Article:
At the Student Gathering: Writing an Academic Paper

Posted on May 14, 2013

Fountain House's Supported Education program was recently recognized by the National Council of Community Behavioral Healthcare with their Award of Excellence. One component of this successful initiative is a monthly student gathering, which provides a forum for students to share information and support each other.

Writer and student Melissa Hollander Writer and student Melissa HollanderEach month the Education Unit hosts a monthly student gathering, which is a time for current and future students to come together and offer support to each other. We discuss topics such as using the resources in college accessibility offices, time management, and how to overcome the anxiety of talking to professors; a common theme is advocacy. How can you empower yourself to get what you need?

While we were in the brainstorming/planning phase of the gathering, I brought up an idea that piqued people’s interest: how to write an academic paper. I thought that it would be helpful, as quite a few members are in college or aspire to attend in the future. I got the “go-ahead” and started working on creating a PowerPoint presentation, which involved several components.

First, I discussed the importance of getting specific directions for the assignment. The professor might give you a handout about the assignment, but more than likely the information will be found in the syllabus. A syllabus is basically a guide to the class, which lists the professor’s office hours, grading policies, and the class schedule/assignment due dates; you might also see “syllabus subject to change” towards the end of the document. This is because there might be a snowstorm, other natural disaster, or a day when the professor can’t be in class. As a result, assignment due dates might be pushed back, but always be prepared. By the time that you’re a junior or senior in college, the phrase “I didn’t know” uttered by some students will guarantee a professor’s response of “Not my problem.” Some professors will be nice and include a grading rubric along with the paper’s directions found on the syllabus; this will break down evaluation into different categories.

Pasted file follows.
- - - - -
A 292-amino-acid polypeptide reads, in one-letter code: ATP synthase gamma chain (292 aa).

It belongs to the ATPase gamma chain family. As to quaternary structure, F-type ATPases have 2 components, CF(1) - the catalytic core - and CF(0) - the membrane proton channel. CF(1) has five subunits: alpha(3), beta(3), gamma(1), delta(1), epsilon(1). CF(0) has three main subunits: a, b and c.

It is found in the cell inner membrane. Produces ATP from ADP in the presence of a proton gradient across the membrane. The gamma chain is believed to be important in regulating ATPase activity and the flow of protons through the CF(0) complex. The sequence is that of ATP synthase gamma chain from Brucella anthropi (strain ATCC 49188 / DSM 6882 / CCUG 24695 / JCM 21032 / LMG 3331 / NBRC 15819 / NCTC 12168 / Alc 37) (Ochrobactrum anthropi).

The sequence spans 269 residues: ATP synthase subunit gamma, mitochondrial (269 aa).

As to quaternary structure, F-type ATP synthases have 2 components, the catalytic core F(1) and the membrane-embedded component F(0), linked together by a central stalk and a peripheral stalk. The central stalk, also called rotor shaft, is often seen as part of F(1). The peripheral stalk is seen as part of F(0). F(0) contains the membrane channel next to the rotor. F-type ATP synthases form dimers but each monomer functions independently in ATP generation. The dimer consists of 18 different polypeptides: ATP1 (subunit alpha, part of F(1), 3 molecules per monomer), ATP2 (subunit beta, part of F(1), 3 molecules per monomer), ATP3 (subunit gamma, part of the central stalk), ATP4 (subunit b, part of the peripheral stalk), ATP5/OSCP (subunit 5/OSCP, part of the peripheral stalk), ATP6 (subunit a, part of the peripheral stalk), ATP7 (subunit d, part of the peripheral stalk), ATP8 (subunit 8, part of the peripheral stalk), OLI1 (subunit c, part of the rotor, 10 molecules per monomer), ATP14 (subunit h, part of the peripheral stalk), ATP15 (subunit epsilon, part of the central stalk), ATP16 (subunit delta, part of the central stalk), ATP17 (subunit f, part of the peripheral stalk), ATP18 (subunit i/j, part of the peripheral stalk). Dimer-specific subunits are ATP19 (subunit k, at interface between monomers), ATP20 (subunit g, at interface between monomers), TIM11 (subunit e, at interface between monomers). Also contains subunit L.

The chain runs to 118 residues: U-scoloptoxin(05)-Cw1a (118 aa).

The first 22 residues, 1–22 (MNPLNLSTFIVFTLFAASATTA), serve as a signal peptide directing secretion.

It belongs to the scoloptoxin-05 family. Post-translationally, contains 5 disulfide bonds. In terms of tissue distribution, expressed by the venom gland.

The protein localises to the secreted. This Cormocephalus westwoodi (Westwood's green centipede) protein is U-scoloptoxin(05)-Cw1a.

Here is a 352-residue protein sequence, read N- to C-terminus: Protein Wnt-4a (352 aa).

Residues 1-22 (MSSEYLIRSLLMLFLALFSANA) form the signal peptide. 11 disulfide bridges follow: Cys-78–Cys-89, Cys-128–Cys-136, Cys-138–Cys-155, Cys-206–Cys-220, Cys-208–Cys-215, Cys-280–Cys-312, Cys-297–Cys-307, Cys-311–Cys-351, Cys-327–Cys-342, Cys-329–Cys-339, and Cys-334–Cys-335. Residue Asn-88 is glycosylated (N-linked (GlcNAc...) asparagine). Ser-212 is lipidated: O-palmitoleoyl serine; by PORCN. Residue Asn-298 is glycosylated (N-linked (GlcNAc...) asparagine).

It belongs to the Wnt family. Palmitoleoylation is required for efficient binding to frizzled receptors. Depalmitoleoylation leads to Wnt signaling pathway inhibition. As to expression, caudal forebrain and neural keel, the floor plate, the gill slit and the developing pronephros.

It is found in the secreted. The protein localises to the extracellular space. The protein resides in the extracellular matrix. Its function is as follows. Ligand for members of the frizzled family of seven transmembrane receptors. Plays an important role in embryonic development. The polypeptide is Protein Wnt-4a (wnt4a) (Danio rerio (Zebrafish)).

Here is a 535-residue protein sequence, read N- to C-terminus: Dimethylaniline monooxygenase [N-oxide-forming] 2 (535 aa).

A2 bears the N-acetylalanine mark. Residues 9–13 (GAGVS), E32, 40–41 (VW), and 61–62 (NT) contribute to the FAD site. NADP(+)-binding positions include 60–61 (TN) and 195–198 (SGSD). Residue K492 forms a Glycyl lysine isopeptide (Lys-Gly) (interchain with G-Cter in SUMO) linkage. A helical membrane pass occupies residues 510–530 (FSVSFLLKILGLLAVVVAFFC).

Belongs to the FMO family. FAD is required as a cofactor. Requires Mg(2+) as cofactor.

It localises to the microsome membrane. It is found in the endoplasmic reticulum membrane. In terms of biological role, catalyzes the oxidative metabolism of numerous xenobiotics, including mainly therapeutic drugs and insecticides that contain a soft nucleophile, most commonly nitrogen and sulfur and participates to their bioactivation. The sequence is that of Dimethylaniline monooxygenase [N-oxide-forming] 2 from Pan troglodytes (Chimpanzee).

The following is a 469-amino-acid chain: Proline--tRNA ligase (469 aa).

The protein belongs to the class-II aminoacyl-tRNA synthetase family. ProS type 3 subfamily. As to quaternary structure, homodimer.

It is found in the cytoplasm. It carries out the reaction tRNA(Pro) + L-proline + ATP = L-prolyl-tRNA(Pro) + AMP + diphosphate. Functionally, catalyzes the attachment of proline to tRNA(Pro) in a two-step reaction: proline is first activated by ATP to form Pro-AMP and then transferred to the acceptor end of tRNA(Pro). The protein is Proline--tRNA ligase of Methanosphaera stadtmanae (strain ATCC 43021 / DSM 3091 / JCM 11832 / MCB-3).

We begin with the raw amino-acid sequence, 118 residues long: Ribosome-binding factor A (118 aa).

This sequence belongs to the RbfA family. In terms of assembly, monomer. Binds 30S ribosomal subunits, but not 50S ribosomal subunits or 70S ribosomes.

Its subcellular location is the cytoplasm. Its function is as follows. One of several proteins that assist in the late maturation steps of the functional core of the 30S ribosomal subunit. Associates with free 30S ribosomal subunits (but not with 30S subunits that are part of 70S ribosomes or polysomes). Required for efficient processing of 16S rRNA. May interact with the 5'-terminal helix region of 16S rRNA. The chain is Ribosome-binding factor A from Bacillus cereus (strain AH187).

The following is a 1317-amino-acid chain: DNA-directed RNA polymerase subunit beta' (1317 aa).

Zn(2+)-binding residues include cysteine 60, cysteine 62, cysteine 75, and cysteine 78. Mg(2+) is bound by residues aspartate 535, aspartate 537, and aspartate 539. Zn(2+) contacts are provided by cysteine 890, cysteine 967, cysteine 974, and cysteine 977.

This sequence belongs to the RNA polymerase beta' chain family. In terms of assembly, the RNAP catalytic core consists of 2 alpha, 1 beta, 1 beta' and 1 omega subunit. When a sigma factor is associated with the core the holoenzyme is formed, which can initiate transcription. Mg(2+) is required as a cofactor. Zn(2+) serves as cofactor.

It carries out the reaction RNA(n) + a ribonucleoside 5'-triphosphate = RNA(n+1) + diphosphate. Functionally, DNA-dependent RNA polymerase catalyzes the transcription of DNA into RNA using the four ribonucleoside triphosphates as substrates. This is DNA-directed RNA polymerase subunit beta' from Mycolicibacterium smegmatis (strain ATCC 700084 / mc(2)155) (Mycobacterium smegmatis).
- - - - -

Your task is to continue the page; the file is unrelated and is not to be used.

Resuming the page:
I also discussed how the library can assist you in the paper-writing process. At my school, the library staff regularly holds workshops on Modern Language Association (MLA) and American Psychological Association (APA) citations, give tutorials on accessing databases that contain scholarly journal articles, and help students navigate various resources. To expand a little on MLA and APA citations, there are specific academic fields for the two categories; for English and humanities courses, MLA is the preferred method for referencing your sources. Conversely, if you’re attending a college that focuses on math or natural and social sciences, you will be using the “gold standard” known as APA.

Following this brief overview, I turned to the serious matter of plagiarism. Many times, college students think that they can “get over” on their professors and just slip somebody else’s words into a paper - and they couldn’t be more wrong. From what I understand, some colleges subscribe to websites such as Safe Assign and turnitin.com, and if a professor suspects that their students’ work might not be genuine, they can view statistics that indicate the likelihood of a student “copying-and-pasting” their work. This means that the student will have stolen other work and claimed it as his or her own. I understand that college is stressful and the temptation to “borrow” other sources may sound appealing, but a remark from a past professor always comes to mind: “I would rather have something genuine and a little late than a product that is thrown together at the last minute.” If you have to take an extension, then talk with your professor and express your concerns. More often than not, you’ll find that professors are human and will work with you to ensure the best possible outcome.

Overall, I thought that it was a successful gathering. Hopefully people can apply this advice to their current and future goals.

Melissa Hollander
Education Unit, Fountain House

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